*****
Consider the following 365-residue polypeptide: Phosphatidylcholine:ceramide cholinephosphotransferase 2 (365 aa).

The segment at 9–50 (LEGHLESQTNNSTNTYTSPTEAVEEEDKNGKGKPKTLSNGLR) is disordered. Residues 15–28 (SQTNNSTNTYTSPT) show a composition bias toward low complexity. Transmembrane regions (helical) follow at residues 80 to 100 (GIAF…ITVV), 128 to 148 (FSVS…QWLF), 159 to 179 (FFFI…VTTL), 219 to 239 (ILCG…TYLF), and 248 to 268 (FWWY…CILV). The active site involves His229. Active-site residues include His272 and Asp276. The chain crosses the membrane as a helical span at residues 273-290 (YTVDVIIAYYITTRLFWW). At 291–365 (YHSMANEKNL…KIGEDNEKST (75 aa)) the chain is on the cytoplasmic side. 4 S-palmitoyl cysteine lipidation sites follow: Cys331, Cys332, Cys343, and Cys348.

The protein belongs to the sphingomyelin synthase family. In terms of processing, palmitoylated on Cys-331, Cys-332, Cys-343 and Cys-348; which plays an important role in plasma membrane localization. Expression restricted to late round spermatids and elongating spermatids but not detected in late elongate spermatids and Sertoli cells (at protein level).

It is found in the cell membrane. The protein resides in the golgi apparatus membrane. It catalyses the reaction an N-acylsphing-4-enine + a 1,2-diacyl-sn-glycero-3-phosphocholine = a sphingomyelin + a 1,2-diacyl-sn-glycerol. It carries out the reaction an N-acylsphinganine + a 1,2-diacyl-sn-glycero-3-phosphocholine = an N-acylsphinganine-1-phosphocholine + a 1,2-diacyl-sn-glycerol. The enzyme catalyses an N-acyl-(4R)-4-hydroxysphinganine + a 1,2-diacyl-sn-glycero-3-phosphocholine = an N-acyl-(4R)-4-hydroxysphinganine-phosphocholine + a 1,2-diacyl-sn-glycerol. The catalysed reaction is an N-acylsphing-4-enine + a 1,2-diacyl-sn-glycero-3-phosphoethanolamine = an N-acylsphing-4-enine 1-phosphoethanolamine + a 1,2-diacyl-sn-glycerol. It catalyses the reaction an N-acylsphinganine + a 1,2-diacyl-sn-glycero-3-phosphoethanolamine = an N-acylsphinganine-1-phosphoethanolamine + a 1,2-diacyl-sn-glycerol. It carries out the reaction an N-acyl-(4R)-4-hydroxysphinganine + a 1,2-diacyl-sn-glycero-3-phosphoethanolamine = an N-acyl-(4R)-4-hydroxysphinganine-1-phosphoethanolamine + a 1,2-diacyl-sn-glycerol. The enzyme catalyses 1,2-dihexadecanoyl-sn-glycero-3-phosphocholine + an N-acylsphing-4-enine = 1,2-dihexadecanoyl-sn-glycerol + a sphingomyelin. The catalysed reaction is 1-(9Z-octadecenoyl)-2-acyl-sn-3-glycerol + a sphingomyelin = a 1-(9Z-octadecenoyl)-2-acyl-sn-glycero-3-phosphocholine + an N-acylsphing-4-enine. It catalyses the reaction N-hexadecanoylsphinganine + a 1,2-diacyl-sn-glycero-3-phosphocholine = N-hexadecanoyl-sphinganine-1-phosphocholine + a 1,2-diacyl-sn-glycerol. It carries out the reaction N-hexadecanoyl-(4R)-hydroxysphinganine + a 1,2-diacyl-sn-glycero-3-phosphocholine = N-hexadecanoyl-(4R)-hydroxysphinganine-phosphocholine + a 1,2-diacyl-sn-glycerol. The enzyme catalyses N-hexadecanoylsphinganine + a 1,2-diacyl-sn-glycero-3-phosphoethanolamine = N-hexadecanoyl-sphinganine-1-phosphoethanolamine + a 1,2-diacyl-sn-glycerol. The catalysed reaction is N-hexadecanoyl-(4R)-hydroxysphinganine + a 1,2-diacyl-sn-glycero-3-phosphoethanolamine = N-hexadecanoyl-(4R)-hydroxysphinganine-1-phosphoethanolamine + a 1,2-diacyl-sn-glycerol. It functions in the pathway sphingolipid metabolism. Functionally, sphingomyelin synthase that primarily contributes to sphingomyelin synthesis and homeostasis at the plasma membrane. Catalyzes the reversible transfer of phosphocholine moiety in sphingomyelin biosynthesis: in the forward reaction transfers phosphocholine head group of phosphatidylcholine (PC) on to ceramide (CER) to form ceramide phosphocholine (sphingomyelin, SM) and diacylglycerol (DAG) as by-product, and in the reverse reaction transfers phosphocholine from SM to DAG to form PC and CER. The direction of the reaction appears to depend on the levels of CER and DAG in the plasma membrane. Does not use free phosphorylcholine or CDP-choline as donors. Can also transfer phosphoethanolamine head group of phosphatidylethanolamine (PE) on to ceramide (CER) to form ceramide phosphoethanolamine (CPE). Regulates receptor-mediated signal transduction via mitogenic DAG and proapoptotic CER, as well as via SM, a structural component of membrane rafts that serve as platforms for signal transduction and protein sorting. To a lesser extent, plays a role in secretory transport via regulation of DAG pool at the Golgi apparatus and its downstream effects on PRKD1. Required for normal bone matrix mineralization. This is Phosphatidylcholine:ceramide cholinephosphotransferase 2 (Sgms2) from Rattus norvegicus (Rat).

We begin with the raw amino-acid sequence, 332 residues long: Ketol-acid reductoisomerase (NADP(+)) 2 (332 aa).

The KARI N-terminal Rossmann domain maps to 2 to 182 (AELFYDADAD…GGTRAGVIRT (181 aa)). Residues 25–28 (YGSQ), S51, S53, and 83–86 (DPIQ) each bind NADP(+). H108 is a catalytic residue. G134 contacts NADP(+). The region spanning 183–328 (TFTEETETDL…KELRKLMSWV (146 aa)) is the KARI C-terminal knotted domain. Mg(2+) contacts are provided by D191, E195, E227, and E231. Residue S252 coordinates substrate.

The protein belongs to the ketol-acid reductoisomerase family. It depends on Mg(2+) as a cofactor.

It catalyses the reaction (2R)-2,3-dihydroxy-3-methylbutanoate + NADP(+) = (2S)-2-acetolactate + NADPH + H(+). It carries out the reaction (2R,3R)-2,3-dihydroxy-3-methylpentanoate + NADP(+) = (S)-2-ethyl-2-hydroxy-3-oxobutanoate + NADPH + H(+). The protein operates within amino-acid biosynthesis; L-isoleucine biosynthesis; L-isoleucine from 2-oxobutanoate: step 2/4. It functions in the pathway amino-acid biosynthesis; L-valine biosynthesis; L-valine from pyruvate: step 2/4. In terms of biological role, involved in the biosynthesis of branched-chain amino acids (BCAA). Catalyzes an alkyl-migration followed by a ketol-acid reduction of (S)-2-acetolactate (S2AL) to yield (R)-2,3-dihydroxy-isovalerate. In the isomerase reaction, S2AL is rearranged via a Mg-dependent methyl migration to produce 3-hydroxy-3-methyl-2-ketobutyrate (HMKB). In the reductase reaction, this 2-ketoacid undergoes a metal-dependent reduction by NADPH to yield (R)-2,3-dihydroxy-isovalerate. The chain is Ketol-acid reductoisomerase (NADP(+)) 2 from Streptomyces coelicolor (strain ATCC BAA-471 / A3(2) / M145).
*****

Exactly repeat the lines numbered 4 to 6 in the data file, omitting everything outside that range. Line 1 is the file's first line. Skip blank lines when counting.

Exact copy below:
It is found in the cell membrane. The protein resides in the golgi apparatus membrane. It catalyses the reaction an N-acylsphing-4-enine + a 1,2-diacyl-sn-glycero-3-phosphocholine = a sphingomyelin + a 1,2-diacyl-sn-glycerol. It carries out the reaction an N-acylsphinganine + a 1,2-diacyl-sn-glycero-3-phosphocholine = an N-acylsphinganine-1-phosphocholine + a 1,2-diacyl-sn-glycerol. The enzyme catalyses an N-acyl-(4R)-4-hydroxysphinganine + a 1,2-diacyl-sn-glycero-3-phosphocholine = an N-acyl-(4R)-4-hydroxysphinganine-phosphocholine + a 1,2-diacyl-sn-glycerol. The catalysed reaction is an N-acylsphing-4-enine + a 1,2-diacyl-sn-glycero-3-phosphoethanolamine = an N-acylsphing-4-enine 1-phosphoethanolamine + a 1,2-diacyl-sn-glycerol. It catalyses the reaction an N-acylsphinganine + a 1,2-diacyl-sn-glycero-3-phosphoethanolamine = an N-acylsphinganine-1-phosphoethanolamine + a 1,2-diacyl-sn-glycerol. It carries out the reaction an N-acyl-(4R)-4-hydroxysphinganine + a 1,2-diacyl-sn-glycero-3-phosphoethanolamine = an N-acyl-(4R)-4-hydroxysphinganine-1-phosphoethanolamine + a 1,2-diacyl-sn-glycerol. The enzyme catalyses 1,2-dihexadecanoyl-sn-glycero-3-phosphocholine + an N-acylsphing-4-enine = 1,2-dihexadecanoyl-sn-glycerol + a sphingomyelin. The catalysed reaction is 1-(9Z-octadecenoyl)-2-acyl-sn-3-glycerol + a sphingomyelin = a 1-(9Z-octadecenoyl)-2-acyl-sn-glycero-3-phosphocholine + an N-acylsphing-4-enine. It catalyses the reaction N-hexadecanoylsphinganine + a 1,2-diacyl-sn-glycero-3-phosphocholine = N-hexadecanoyl-sphinganine-1-phosphocholine + a 1,2-diacyl-sn-glycerol. It carries out the reaction N-hexadecanoyl-(4R)-hydroxysphinganine + a 1,2-diacyl-sn-glycero-3-phosphocholine = N-hexadecanoyl-(4R)-hydroxysphinganine-phosphocholine + a 1,2-diacyl-sn-glycerol. The enzyme catalyses N-hexadecanoylsphinganine + a 1,2-diacyl-sn-glycero-3-phosphoethanolamine = N-hexadecanoyl-sphinganine-1-phosphoethanolamine + a 1,2-diacyl-sn-glycerol. The catalysed reaction is N-hexadecanoyl-(4R)-hydroxysphinganine + a 1,2-diacyl-sn-glycero-3-phosphoethanolamine = N-hexadecanoyl-(4R)-hydroxysphinganine-1-phosphoethanolamine + a 1,2-diacyl-sn-glycerol. It functions in the pathway sphingolipid metabolism. Functionally, sphingomyelin synthase that primarily contributes to sphingomyelin synthesis and homeostasis at the plasma membrane. Catalyzes the reversible transfer of phosphocholine moiety in sphingomyelin biosynthesis: in the forward reaction transfers phosphocholine head group of phosphatidylcholine (PC) on to ceramide (CER) to form ceramide phosphocholine (sphingomyelin, SM) and diacylglycerol (DAG) as by-product, and in the reverse reaction transfers phosphocholine from SM to DAG to form PC and CER. The direction of the reaction appears to depend on the levels of CER and DAG in the plasma membrane. Does not use free phosphorylcholine or CDP-choline as donors. Can also transfer phosphoethanolamine head group of phosphatidylethanolamine (PE) on to ceramide (CER) to form ceramide phosphoethanolamine (CPE). Regulates receptor-mediated signal transduction via mitogenic DAG and proapoptotic CER, as well as via SM, a structural component of membrane rafts that serve as platforms for signal transduction and protein sorting. To a lesser extent, plays a role in secretory transport via regulation of DAG pool at the Golgi apparatus and its downstream effects on PRKD1. Required for normal bone matrix mineralization. This is Phosphatidylcholine:ceramide cholinephosphotransferase 2 (Sgms2) from Rattus norvegicus (Rat).

We begin with the raw amino-acid sequence, 332 residues long: Ketol-acid reductoisomerase (NADP(+)) 2 (332 aa).

The KARI N-terminal Rossmann domain maps to 2 to 182 (AELFYDADAD…GGTRAGVIRT (181 aa)). Residues 25–28 (YGSQ), S51, S53, and 83–86 (DPIQ) each bind NADP(+). H108 is a catalytic residue. G134 contacts NADP(+). The region spanning 183–328 (TFTEETETDL…KELRKLMSWV (146 aa)) is the KARI C-terminal knotted domain. Mg(2+) contacts are provided by D191, E195, E227, and E231. Residue S252 coordinates substrate.